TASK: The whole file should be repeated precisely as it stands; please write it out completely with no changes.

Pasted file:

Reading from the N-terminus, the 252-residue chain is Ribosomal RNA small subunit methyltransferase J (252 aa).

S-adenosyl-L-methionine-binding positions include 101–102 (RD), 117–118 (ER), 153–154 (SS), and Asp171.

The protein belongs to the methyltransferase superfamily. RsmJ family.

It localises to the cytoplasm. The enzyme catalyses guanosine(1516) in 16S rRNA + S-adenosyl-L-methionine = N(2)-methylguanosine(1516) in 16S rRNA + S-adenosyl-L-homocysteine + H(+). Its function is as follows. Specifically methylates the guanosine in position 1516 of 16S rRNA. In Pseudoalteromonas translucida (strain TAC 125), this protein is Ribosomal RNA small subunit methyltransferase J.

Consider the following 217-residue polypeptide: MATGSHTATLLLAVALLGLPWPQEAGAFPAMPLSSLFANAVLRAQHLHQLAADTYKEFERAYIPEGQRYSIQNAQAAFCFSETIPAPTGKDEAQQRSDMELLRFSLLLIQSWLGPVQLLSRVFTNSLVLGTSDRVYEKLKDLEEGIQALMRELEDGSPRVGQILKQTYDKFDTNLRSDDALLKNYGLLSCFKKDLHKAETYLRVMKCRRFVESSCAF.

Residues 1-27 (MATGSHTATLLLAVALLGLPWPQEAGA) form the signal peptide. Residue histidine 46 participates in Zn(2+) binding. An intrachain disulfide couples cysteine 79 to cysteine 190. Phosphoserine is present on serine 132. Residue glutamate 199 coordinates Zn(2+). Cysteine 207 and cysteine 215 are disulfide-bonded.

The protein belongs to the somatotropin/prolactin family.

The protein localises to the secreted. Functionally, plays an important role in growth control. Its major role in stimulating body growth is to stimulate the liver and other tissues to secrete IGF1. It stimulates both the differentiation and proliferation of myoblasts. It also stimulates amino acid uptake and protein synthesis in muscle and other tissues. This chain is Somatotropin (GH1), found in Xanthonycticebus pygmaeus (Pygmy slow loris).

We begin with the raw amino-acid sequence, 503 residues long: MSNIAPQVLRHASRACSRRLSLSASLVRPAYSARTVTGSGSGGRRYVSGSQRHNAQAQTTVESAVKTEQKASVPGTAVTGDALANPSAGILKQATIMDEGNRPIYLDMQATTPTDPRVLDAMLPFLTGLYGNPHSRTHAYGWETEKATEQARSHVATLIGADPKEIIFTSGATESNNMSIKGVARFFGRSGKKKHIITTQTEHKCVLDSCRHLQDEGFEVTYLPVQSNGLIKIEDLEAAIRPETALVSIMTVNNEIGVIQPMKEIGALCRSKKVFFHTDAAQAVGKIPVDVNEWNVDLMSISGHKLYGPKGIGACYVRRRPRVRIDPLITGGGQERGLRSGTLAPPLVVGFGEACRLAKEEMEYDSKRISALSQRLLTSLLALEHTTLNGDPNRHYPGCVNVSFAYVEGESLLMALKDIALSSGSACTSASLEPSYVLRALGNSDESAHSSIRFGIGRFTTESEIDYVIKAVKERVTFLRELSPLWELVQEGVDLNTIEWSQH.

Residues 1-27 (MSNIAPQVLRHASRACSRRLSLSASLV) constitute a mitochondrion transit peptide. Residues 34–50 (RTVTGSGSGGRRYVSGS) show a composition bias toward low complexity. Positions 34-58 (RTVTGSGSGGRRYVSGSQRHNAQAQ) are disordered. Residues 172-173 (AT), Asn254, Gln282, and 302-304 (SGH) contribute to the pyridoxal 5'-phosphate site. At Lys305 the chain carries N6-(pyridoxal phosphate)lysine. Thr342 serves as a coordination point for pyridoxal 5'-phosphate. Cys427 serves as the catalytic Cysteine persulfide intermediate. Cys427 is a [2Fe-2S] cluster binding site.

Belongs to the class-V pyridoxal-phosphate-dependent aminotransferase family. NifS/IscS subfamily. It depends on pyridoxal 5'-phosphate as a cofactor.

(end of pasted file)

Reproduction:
Reading from the N-terminus, the 252-residue chain is Ribosomal RNA small subunit methyltransferase J (252 aa).

S-adenosyl-L-methionine-binding positions include 101–102 (RD), 117–118 (ER), 153–154 (SS), and Asp171.

The protein belongs to the methyltransferase superfamily. RsmJ family.

It localises to the cytoplasm. The enzyme catalyses guanosine(1516) in 16S rRNA + S-adenosyl-L-methionine = N(2)-methylguanosine(1516) in 16S rRNA + S-adenosyl-L-homocysteine + H(+). Its function is as follows. Specifically methylates the guanosine in position 1516 of 16S rRNA. In Pseudoalteromonas translucida (strain TAC 125), this protein is Ribosomal RNA small subunit methyltransferase J.

Consider the following 217-residue polypeptide: MATGSHTATLLLAVALLGLPWPQEAGAFPAMPLSSLFANAVLRAQHLHQLAADTYKEFERAYIPEGQRYSIQNAQAAFCFSETIPAPTGKDEAQQRSDMELLRFSLLLIQSWLGPVQLLSRVFTNSLVLGTSDRVYEKLKDLEEGIQALMRELEDGSPRVGQILKQTYDKFDTNLRSDDALLKNYGLLSCFKKDLHKAETYLRVMKCRRFVESSCAF.

Residues 1-27 (MATGSHTATLLLAVALLGLPWPQEAGA) form the signal peptide. Residue histidine 46 participates in Zn(2+) binding. An intrachain disulfide couples cysteine 79 to cysteine 190. Phosphoserine is present on serine 132. Residue glutamate 199 coordinates Zn(2+). Cysteine 207 and cysteine 215 are disulfide-bonded.

The protein belongs to the somatotropin/prolactin family.

The protein localises to the secreted. Functionally, plays an important role in growth control. Its major role in stimulating body growth is to stimulate the liver and other tissues to secrete IGF1. It stimulates both the differentiation and proliferation of myoblasts. It also stimulates amino acid uptake and protein synthesis in muscle and other tissues. This chain is Somatotropin (GH1), found in Xanthonycticebus pygmaeus (Pygmy slow loris).

We begin with the raw amino-acid sequence, 503 residues long: MSNIAPQVLRHASRACSRRLSLSASLVRPAYSARTVTGSGSGGRRYVSGSQRHNAQAQTTVESAVKTEQKASVPGTAVTGDALANPSAGILKQATIMDEGNRPIYLDMQATTPTDPRVLDAMLPFLTGLYGNPHSRTHAYGWETEKATEQARSHVATLIGADPKEIIFTSGATESNNMSIKGVARFFGRSGKKKHIITTQTEHKCVLDSCRHLQDEGFEVTYLPVQSNGLIKIEDLEAAIRPETALVSIMTVNNEIGVIQPMKEIGALCRSKKVFFHTDAAQAVGKIPVDVNEWNVDLMSISGHKLYGPKGIGACYVRRRPRVRIDPLITGGGQERGLRSGTLAPPLVVGFGEACRLAKEEMEYDSKRISALSQRLLTSLLALEHTTLNGDPNRHYPGCVNVSFAYVEGESLLMALKDIALSSGSACTSASLEPSYVLRALGNSDESAHSSIRFGIGRFTTESEIDYVIKAVKERVTFLRELSPLWELVQEGVDLNTIEWSQH.

Residues 1-27 (MSNIAPQVLRHASRACSRRLSLSASLV) constitute a mitochondrion transit peptide. Residues 34–50 (RTVTGSGSGGRRYVSGS) show a composition bias toward low complexity. Positions 34-58 (RTVTGSGSGGRRYVSGSQRHNAQAQ) are disordered. Residues 172-173 (AT), Asn254, Gln282, and 302-304 (SGH) contribute to the pyridoxal 5'-phosphate site. At Lys305 the chain carries N6-(pyridoxal phosphate)lysine. Thr342 serves as a coordination point for pyridoxal 5'-phosphate. Cys427 serves as the catalytic Cysteine persulfide intermediate. Cys427 is a [2Fe-2S] cluster binding site.

Belongs to the class-V pyridoxal-phosphate-dependent aminotransferase family. NifS/IscS subfamily. It depends on pyridoxal 5'-phosphate as a cofactor.